However, if you prefer a more traditional file explorer with dropdown menus, you're better off with a full Explorer replacement like Xplorer2. Not only will it give you all your advanced menus back, but you'll get tabs, two-pane browsing, tons of keyboard shortcuts, and a fantastic search feature. It won't be quite as pretty as the new Windows Explorer, but if you long for traditional menus rather than the new Ribbon, this is your best bet.

Play DVDs for Free

How to Fix Windows 8's Biggest Annoyances (and Make It More Like Windows 7)

Bad news, movie buffs: DVD playback is gone in Windows 8. Even if you download the currently-free Windows Media Center, it'll only allow you to play DVDs in Media Center—not in regular desktop programs like Windows Media Player.
If you want to play DVDs in Windows Media Player, it directs you to the Windows Store where you can buy an add-on for DVD support. Unless you really want to use WMP, don't waste your money—a program like VLC will play DVDs for free. Download it, install it, and forget about paying for DVD playback.

Bring Back the Confirmation Box When Deleting Files

In Windows 8, when you delete a file, it no longer asks you whether you're sure—it just sends the file right to the Recycle Bin. This was an option in Windows 7 as well, but it wasn't the default—and if you'd rather have that extra safety net, you can easily bring the confirmation dialog back. Just right-click on the Recycle Bin, choose Properties, and check the "Display Delete Confirmation Dialog" box.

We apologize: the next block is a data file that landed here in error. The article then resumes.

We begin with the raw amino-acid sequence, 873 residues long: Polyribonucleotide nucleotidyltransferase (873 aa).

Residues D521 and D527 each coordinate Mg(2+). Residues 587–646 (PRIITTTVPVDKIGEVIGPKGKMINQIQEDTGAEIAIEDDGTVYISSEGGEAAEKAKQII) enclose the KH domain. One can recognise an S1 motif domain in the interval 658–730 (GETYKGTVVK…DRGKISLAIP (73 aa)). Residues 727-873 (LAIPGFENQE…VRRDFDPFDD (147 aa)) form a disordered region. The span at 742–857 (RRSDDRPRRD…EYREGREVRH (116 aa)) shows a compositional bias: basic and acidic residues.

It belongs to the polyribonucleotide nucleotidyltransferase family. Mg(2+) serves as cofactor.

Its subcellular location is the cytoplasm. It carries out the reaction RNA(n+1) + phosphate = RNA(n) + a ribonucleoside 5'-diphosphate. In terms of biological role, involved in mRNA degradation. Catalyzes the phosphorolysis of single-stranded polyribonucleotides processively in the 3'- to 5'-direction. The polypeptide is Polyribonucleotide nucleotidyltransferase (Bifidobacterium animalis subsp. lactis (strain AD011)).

Show the Desktop with a Hidden Button

How to Fix Windows 8's Biggest Annoyances (and Make It More Like Windows 7)

Remember Aero Peek, the feature that let you hover over the edge of the taskbar to show your desktop? That's still around in Windows 8, but you have to enable it first. Right-click on the taskbar, choose Properties, and under the Taskbar tab check "Use Peek to Preview the Desktop." You won't see the button at the right edge of the taskbar like you did in Windows 7, but it's there—just hover your mouse over the area right of the clock and your windows will turn invisible again. You can also click this area to show the desktop instead of just peeking at it.

Replace Flip3D so You Can See Your Open Windows